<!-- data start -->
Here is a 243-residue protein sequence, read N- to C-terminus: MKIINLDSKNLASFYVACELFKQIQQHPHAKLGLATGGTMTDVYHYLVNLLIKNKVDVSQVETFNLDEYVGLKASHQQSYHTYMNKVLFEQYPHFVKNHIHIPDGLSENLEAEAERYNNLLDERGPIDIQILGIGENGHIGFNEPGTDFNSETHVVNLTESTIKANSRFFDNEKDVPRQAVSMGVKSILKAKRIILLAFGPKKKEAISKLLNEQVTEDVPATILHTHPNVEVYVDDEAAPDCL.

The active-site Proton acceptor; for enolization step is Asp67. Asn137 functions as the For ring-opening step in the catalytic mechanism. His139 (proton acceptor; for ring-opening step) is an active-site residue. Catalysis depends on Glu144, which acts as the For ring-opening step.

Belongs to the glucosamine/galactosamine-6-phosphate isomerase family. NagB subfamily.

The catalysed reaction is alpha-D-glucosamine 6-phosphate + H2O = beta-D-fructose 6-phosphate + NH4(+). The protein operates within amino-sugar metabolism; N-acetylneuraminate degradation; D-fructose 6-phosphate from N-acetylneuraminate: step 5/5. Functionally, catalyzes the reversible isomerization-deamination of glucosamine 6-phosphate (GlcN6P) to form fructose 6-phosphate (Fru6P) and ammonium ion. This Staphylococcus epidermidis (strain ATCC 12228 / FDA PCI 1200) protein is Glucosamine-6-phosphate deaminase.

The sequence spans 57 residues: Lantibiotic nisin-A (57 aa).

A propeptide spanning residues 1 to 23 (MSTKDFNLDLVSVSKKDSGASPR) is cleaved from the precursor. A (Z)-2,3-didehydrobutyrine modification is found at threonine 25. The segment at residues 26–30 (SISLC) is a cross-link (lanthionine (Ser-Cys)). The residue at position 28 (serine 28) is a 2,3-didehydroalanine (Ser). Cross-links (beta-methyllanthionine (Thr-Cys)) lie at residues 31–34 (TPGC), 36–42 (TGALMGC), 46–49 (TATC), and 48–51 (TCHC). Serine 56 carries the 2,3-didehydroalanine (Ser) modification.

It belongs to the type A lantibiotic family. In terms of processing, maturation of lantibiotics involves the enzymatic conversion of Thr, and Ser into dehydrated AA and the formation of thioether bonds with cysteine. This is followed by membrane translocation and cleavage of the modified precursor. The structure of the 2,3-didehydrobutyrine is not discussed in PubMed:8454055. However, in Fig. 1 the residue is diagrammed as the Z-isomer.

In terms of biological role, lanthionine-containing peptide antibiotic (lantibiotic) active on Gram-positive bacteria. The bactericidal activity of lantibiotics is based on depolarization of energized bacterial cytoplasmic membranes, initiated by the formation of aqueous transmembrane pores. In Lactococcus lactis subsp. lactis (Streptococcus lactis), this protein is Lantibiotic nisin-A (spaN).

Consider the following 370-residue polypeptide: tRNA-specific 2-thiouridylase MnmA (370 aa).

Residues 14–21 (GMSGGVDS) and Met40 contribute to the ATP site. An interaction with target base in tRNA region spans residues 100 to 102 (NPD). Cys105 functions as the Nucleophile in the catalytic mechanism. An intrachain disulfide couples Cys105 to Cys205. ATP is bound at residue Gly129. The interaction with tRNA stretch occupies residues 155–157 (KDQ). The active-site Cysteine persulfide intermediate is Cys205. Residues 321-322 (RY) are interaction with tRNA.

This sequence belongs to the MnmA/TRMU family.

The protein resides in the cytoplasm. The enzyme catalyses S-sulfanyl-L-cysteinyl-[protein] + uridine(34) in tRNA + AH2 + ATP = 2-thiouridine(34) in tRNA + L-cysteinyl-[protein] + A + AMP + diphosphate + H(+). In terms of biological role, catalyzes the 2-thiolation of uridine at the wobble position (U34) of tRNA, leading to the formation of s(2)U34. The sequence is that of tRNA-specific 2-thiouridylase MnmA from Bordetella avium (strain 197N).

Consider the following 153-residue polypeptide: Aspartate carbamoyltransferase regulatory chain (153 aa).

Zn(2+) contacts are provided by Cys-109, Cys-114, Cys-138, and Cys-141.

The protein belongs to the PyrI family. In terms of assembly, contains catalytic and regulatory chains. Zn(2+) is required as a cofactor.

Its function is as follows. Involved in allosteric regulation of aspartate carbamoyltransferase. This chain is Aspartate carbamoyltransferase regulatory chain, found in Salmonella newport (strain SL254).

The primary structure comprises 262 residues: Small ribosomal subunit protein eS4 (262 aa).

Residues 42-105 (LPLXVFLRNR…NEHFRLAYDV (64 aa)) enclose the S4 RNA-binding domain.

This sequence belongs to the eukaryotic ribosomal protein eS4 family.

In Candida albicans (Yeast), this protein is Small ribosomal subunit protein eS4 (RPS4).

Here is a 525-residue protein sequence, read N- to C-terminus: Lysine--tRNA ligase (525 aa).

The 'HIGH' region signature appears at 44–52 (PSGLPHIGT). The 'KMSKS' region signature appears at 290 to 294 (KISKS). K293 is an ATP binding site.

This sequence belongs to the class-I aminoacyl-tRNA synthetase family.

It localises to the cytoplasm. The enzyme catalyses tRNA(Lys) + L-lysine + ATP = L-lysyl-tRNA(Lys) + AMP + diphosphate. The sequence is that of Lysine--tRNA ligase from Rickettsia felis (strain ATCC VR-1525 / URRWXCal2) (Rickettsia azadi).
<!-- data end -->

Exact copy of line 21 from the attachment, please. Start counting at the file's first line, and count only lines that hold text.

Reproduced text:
Here is a 525-residue protein sequence, read N- to C-terminus: Lysine--tRNA ligase (525 aa).